Two time Pre-eclampsia diagnosis led to PTSD. Years later, I was diagnosed with postpartum depression following the birth of my second born.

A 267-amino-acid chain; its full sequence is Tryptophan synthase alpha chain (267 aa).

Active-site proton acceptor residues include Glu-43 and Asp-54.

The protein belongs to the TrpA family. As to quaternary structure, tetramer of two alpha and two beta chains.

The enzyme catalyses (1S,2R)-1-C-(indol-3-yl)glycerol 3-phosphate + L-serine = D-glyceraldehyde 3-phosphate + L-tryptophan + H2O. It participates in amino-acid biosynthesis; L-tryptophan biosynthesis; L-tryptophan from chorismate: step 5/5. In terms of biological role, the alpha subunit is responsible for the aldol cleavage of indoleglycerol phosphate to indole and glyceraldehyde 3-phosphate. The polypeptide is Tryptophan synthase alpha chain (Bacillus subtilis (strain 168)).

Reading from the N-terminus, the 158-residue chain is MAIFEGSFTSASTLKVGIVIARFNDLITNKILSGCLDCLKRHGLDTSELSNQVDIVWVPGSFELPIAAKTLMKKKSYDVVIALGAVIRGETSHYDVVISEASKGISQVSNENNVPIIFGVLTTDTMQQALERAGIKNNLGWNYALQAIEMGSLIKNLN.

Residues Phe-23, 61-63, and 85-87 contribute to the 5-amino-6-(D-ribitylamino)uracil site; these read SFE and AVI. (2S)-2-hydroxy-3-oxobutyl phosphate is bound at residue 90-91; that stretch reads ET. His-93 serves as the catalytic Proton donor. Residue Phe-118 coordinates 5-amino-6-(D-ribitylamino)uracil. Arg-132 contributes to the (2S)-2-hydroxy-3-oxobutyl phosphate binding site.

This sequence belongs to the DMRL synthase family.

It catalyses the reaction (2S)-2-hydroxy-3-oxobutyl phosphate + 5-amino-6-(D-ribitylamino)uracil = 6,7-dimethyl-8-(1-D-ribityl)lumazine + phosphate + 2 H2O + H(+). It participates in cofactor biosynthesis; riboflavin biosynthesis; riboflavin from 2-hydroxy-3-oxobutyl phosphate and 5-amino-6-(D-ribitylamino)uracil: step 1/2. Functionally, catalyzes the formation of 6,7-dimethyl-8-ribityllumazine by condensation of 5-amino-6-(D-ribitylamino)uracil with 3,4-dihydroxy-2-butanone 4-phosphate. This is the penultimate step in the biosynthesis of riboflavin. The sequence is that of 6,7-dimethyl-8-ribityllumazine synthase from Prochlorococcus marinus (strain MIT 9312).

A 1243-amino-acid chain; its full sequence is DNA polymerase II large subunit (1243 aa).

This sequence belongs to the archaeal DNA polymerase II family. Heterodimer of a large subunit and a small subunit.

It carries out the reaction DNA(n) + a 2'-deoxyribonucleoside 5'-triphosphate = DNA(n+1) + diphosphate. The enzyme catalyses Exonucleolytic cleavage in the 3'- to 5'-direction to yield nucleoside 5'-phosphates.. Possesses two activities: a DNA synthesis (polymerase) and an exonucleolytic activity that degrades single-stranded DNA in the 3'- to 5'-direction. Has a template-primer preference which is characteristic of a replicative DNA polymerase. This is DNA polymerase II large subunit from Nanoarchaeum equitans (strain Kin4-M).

Our birth story began in early 2012 when, at just 26 weeks gestation, I was diagnosed with Pre-eclampsia. My blood pressure was steadily climbing, protein was spilling into my urine and I was starting to noticeably swell. I had my daughter at 31 weeks, 4 days. She weighed 3 pounds, 5 ounces. Her home for 43 days would be the NICU. By the time she was 2, my husband and I were perfectly content as a family of 3. In 2015, I found out I was pregnant. What should have been one of the happiest days of my life, I found myself curled up in the bathroom crying. Not this again. I knew what an awful thing to think. At that time, I had family who were painfully yearning for a baby. I had close friends who were burying their angels and here I was, incredibly bitter at the thought of pregnancy. My doctor told me to embrace the days, one day at a time. To me, it was a day closer to another emergency cesarean, a day closer to the NICU, a day closer to a Pre-eclampsia diagnosis, and one day closer to a premature baby I wouldn't get to hold. To say my anxiety level was high is an understatement. I was diagnosed with PTSD stemming from the traumatic birth of my daughter. Slowly, weeks turned to months and as I approached 32 weeks without a diagnosis, I was starting to believe I might make it to full term. One day, at 34 weeks and 5 days, I woke up with a migraine and started feeling nauseous. Thankfully, I was fully versed in the signs and symptoms of Pre-eclampsia s0 I took myself to the hospital. The very next day, I met my son. He weighed 5 pounds, 5 ounces and stayed in the NICU for 11 days. I wish I could say our story ends here. But, I found myself checking out daily. My mind would wander instead of focusing on the cries and needs of my son. During my commute to work at 10 weeks postpartum, I would pull over and sob uncontrollably. I can't even tell you how many times I did this. And somewhere in those days, I wanted out. I didn't want to live my life anywhere. It wasn't suicidal idealization that crept in and out but the constant thoughts of getting in my car and driving off to the sunset without my family. Thankfully, I was able to get help. I was diagnosed with postpartum depression Thankfully, I was able to find solace in a tribe of mamas who made me feel less alone and embraced me. Thankfully, I am able to talk about it more and more but some days are harder than others. It's been three years and I still remember that feeling of desperation and need to flee. Thankfully, my family has been able to ground me. I have a blessed life and I am incredibly thankful for that.